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Hysterectomy

What and Why?

At some time between thirty and fifty a large minority of women are offered hysterectomy to bring an end to womb disorders or menstrual problems. It is a great boon and liberation to some women after years of tiredness, heavy bleeding or pain. On the other hand it is also a major step in life that you cannot retrace if you subsequently have regrets. These are the factors you should think of before deciding: not all of them will have occurred to your surgical advisers.

Your womb is a very active organ that makes and then sheds a new skin every month for perhaps 500 cycles. Pregnancy lengthens these intervals, but takes it to much greater extremes of activity instead. It gets no rest except while you take the contraceptive pill which carries hazards of its own.

It is therefore not so surprising that towards the end of your reproductive life your womb begins to go off the rails. Fibroids are the most common result of this — tight balls of fibre and muscle that grow in the womb, enlarging and distorting its shape. These in turn can make menstruation unacceptably heavy and painful. If so, the only treatment that can offer full relief is hysterectomy.

If this situation arises during your forties and you are offered an operation, the balance of benefits weighs heavily in favour of accepting.

If you are much younger than this, or your bleeding problem can be contained, you need to consider it more carefully. Although the gynaecologist does his best to keep your ovaries healthy and working after the operation, a surprising number seem to stop functioning a few years after hysterectomy — exactly as if they knew there was nothing more for them to do. This means you have a very early menopause and may face a long struggle to prevent the onset of middle age — osteoporosis in particular, maybe a weaker bladder or vaginal prolapse. All of these can be tackled positively of course, but it may instead be easier to tackle the bleeding problem in the first place!

The other major reason for hysterectomy comes a little later in life as a rule. Cancer of the womb tends to occur soon after the menopause, and is quite distinct from cancer of the cervix. It usually declares itself as new bleeding after you thought your menopause was all over, though many alarms like this turn out to be yet another period. Even so you would be wise to check unexpected bleeding with your doctor, who may decide you need to see a gynaecologist. The gynaecologist in turn cannot be sure your womb lining is healthy without performing a ‘D and C’ operation, in which the lining of your womb is systematically scraped out for examination under the microscope. Only if that shows abnormal cells may you be offered a hysterectomy.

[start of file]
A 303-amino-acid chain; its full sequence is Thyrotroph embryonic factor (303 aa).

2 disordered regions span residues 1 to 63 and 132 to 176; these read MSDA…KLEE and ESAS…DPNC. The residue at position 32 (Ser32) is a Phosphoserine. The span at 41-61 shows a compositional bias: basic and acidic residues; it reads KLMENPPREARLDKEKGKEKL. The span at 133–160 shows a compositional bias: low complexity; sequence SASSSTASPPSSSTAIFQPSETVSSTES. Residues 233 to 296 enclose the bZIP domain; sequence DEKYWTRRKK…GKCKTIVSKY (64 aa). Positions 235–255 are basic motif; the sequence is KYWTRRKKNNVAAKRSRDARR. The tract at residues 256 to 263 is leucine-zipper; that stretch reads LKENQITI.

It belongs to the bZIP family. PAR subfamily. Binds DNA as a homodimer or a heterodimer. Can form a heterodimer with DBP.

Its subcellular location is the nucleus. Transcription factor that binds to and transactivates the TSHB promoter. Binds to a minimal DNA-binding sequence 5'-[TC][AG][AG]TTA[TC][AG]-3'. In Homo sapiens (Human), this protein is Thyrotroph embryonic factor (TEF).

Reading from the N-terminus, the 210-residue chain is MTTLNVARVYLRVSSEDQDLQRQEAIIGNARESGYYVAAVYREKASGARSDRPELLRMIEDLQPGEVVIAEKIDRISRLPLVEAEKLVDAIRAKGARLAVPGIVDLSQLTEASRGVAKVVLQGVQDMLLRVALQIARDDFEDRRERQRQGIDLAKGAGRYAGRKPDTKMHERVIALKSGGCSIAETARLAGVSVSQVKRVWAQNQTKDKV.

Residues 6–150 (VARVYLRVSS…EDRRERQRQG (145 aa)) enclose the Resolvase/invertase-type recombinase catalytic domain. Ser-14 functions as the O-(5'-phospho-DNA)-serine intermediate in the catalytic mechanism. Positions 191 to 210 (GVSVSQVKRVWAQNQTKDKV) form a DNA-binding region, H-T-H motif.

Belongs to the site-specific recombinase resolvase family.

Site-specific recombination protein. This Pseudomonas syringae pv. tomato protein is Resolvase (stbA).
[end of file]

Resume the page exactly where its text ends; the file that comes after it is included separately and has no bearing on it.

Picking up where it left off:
In this case you would best be guided in the first place by your gynaecologist.

Once you have accepted hysterectomy as your best course, for whatever reason, prepare for it constructively. Familiarise yourself. what is capable of curing bladder weakness can also prevent it.

 

What can I do?

Advice to maintain and maximise health

1. Prepare a list of all the questions you want to ask your gynaecologist before you see them. They are busy, and you will be a little overawed: even the most articulate people may dry up in these circumstances and regret it later.

2. Do not be rushed into operation against your will. Accept a place on the waiting list, but not a specific admission date until you have had time to sleep on it: be frank about this with the surgeon and make an arrangement to leave a message with his secretary once you have made up your mind. Then think about it in your own time. Talk to your husband and perhaps a few close friends, probably also your family doctor, before deciding. It is very important that you are mentally prepared and convinced, with all your resources behind your decision. Then you can concentrate on preparing, and getting better.

3. Progesterone supplements: You may be one who would benefit from progesterone supplements, which your doctor could prescribe. We have known this causes small fibroids to disappear, and to help the bleeding they can cause. Large fibroids may call for more urgent help.

4. Try to lose some weight if your stomach is fat, this makes the surgeon’s job easier and the stitches more comfortable. It also reduces the risk of thrombosis in your legs after the operation. In any case, a reducing diet will cleanse your bloodstream and leave it free to take on the work of healing.

5. Diet: Even if you are not overweight, a diet based chiefly on vegetables will clear your blood for action far better than regular consumption of meat and flesh foods.

6. Supplements of food-state Vitamin C 250mg, twice daily with food, will reinforce this cleansing effort and top up the stores in your white blood cells which will bear the brunt of the healing process. Vitamin B Complex high potency (one daily,) and food-state Multimineral (two daily, are also powerful reinforcements, if you have time. All these can usefully be taken for the two months prior to surgery and for at least a month afterwards.

7. Homeopathy: For the last week prior to operation and the first week after it, take homoeopathic Arnica 30 tablets, one daily. These are very convenient post-operative medication since you do not have to swallow them: just hold them in your mouth for a little while, then spit out the blank tablet if necessary.

8. Work hard on the exercises designed to get you mobile quickly.

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